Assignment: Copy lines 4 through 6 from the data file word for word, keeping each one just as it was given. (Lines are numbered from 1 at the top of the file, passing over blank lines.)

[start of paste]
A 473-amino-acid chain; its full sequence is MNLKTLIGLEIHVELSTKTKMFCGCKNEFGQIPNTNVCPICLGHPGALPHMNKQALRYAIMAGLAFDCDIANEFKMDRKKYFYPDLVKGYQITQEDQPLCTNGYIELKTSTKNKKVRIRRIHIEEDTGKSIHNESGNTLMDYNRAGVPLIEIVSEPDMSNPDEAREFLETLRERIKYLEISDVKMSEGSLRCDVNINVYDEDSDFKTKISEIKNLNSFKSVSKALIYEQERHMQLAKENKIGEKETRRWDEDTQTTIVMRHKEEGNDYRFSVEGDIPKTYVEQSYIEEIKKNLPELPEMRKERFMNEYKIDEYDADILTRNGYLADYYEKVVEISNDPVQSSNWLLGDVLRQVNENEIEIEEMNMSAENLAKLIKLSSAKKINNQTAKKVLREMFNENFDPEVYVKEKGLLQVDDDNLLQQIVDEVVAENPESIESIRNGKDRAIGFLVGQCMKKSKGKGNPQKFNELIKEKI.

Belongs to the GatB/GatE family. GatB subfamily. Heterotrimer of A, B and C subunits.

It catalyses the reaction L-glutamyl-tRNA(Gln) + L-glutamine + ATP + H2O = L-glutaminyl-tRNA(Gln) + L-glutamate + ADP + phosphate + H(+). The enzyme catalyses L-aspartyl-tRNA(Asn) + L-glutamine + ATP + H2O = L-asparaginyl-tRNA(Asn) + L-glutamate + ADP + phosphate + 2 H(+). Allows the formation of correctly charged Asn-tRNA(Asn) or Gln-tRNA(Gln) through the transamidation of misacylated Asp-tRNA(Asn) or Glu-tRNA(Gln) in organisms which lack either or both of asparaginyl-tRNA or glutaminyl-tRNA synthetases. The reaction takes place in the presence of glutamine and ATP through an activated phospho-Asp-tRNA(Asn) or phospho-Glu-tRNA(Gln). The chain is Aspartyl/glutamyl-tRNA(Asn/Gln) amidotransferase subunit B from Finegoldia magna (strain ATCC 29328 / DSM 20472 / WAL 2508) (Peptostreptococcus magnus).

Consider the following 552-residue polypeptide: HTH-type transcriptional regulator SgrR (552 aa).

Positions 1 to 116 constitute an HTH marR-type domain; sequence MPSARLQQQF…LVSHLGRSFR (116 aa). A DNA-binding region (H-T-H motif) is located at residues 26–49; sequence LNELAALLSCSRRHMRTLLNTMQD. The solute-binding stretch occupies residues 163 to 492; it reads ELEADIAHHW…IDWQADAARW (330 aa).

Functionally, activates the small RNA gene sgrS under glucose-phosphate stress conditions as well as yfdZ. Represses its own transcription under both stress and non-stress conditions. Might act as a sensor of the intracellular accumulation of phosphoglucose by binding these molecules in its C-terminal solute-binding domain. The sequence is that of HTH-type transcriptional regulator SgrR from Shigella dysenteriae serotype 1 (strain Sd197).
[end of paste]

Consider the following 552-residue polypeptide: HTH-type transcriptional regulator SgrR (552 aa).

Positions 1 to 116 constitute an HTH marR-type domain; sequence MPSARLQQQF…LVSHLGRSFR (116 aa). A DNA-binding region (H-T-H motif) is located at residues 26–49; sequence LNELAALLSCSRRHMRTLLNTMQD. The solute-binding stretch occupies residues 163 to 492; it reads ELEADIAHHW…IDWQADAARW (330 aa).

Functionally, activates the small RNA gene sgrS under glucose-phosphate stress conditions as well as yfdZ. Represses its own transcription under both stress and non-stress conditions. Might act as a sensor of the intracellular accumulation of phosphoglucose by binding these molecules in its C-terminal solute-binding domain. The sequence is that of HTH-type transcriptional regulator SgrR from Shigella dysenteriae serotype 1 (strain Sd197).